The question is: can this dog be your pet AND your tool/partner in the field of herding.
The answer is “Yes” but there ARE limitations.
My first trial dog “Blaze”, was a freaking handful! He lived in the house ( I lived at the beach in a duplex), slept where he wanted, babysat my kids (infant & 2 yr old) and went everywhere w/ me. I was actively herding and he DQ’d every trial. He blatantly disregarded what I told him and merrily tore into sheep at Mach 9. I took him up to the gentleman who bred him to get some lessons and he told me two things:
1. These dogs can’t be pets
2. Women can’t train these dogs, they don’t have doggy voices.
HMMM, since my living situation was such, he HAD to be a pet and I wasn’t up for sex change operation, so it just needed to worked around. So I took to heart the lesson on training, came home and worked on the dog. However, I was starting to observe w/ a jaundice eye how Blaze liked to dictate some terms. That had to stop. He started being kicked outside MUCH more and allowed to join up w/ the pack on MY terms.
A short time later, I took him to a Ralph Pulfer clinic (this gentleman became my mentor) and he introduced me to rubber hoses. Now, don’t let your deviant little minds run to the gutter, but these articles can FLY briskly through the air and nail a dog about misbehave on sheep.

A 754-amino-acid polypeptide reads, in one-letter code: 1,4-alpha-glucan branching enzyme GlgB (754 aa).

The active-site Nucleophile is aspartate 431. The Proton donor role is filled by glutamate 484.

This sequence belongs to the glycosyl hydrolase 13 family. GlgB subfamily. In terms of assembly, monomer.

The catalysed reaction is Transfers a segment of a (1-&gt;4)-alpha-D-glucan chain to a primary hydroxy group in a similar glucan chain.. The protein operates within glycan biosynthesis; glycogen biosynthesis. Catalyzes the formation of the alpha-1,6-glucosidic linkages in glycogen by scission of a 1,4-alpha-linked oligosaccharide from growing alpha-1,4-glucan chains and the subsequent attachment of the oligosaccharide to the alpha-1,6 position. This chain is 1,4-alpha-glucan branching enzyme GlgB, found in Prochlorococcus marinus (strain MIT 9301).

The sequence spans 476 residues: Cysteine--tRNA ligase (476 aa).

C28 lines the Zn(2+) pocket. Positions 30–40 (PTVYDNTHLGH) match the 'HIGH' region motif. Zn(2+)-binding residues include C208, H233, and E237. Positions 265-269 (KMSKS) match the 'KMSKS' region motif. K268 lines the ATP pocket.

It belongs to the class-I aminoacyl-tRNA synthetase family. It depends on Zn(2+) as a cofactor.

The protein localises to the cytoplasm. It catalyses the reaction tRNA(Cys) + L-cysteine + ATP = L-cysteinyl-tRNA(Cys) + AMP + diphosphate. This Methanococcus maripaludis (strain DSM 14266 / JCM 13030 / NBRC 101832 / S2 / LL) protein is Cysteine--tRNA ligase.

Suddenly, I was WINNING trials!!
Also, Blaze and I started San Pasqual Stockdog Training Facility, so he was worked almost daily. Cattle, sheep, ducks, goats, all stock needed to make this endeavor succeed.
The ability to live with the pet dog and achieve success as a herder depends on the keenness of the dog and the authority of the handler. If the dog is not interested in herding to the degree necessary to accept the training, then the dog will prefer the life of a pet. If the dog is keen to work, then home life isn’t as fun as herding and the dog will therefore prefer herding.
I’ve only seen one dog ruined by its home environment. A Border Collie w/ tremendous talent just up and quit herding after less than a year of training. She had NO restrictions or rules at home. The only time she was disciplined (i.e. corrected) was while herding. I could see her just looking at her mom and saying “screw you! I’m going home to play” .
The importance of herding to a dog is reflected in how important it is to the handler! Again, another anecdote…
A young man brought an Aus Shepherd to me for lessons years ago. This dog was WORTHLESS!! I suggested this guy give up and do something else. He wanted to herd. Not the dog. The adventure went on for an eternity (it seemed to me) but they were making progress. One day, it dawned on me this dog was working to PLEASE his owner. They eventually progressed to the point that he could enter a trial.
Another individual started raising sheep on a large property in Nor. Calif and wanted to use her Rottie. I love Rotties as herders but this dog was NOT keen. She informed me she was NOT getting a BC so he just had to do it. EVERYDAY this dog did chores and became one of the first Herding Champions in the USA.
The importance of teamwork is not to be underestimated. Dogs are PACK animals and want the approval of the Alpha. Be the Alpha, make herding important, don’t spoil them too much at home, and you can have a herding PET!